A starry night
Jennifer Provins and John Murray. Picture: Jon Green

The stars were on the stage as well as in the sky as the annual outdoor season of Ballet at the Quarry opened last night.

But a first-night technical glitch caused a 45-minute disruption to the show when anti-moisture heating panels beneath the floor had to be repaired after the first act.

The dancers were at risk of dangerously slipping during their performance in the very high humidity, which reached 98 per cent according to one report. The under-floor panels help keep the floor dry and offset an unusually high dew point.

As technicians worked on the problem WA Ballet artistic director Ivan Cavallari entertained the crowd with a few jokes and invited audience members to come up and tell stories. Quarry founder and leasding Perth dance figure Dianna Waldron gave a history of the venue, which opened in 1986.

The delay dampened an otherwise celebratory air in the first production in the WA Ballet’s 60th anniversary year.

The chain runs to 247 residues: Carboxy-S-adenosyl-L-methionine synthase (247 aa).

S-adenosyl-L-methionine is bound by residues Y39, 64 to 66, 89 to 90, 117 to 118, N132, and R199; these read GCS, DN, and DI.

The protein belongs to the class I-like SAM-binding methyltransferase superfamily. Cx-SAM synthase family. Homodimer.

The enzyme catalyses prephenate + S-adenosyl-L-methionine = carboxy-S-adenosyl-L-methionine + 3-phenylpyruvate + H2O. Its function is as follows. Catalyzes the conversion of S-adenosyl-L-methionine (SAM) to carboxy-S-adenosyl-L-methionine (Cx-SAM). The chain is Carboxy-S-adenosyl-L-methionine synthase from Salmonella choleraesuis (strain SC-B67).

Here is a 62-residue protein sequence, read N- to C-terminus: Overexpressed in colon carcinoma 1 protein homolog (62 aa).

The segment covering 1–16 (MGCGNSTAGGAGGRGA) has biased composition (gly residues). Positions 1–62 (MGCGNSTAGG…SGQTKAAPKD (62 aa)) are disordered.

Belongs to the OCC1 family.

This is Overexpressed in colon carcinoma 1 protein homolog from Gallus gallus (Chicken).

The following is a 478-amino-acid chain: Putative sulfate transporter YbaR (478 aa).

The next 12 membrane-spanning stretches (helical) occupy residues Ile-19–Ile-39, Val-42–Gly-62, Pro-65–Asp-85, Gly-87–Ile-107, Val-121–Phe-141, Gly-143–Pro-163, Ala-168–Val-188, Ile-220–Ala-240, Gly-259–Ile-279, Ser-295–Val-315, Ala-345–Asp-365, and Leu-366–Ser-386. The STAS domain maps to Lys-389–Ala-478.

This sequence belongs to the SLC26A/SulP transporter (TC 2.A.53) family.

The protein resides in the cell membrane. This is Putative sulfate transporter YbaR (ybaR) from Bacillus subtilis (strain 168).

This is the last Quarry season for Cavallari, who returns to Europe at the end of the year to join Ballet du Rhin in Alsace after five years in Perth.

"This year, my dancers and I will try to have a good time," Cavallari said before the performance.

The 60th anniversary milestone gave the company much to look forward to as it prepared to move into its new home, the $12 million WA Ballet Centre in the heritage-listed former Blind Institute in Maylands, he said.

The Quarry program, part of the Perth International Arts Festival, had a very specific Australian nature, as befitted the venue, interspersed with works by major international choreographers, Cavallari said.

"We are still going with a versatile formula in which we present neo-classical and quite classical ballet to a little bit more contemporary work. I like to have different styles for everyone to enjoy."

On the bill alongside Serenade, George Balanchine’s 1934 first American ballet, was one of Cavallari’s own dance works and pieces from WA expatriate Reed Luplau, now based in New York, and Munich-based Australian choreographer Terence Kohler.

The opening-night celebrities were thinner among the capacity audience than usual because many of WA Ballet’s usual guests had headed down to this weekend’s annual concert at Leeuwin Estate in Margaret River.

Ballet at the Quarry runs until March 3.

The West Australian

Popular videos

Compare & Save

Our Picks

More from The West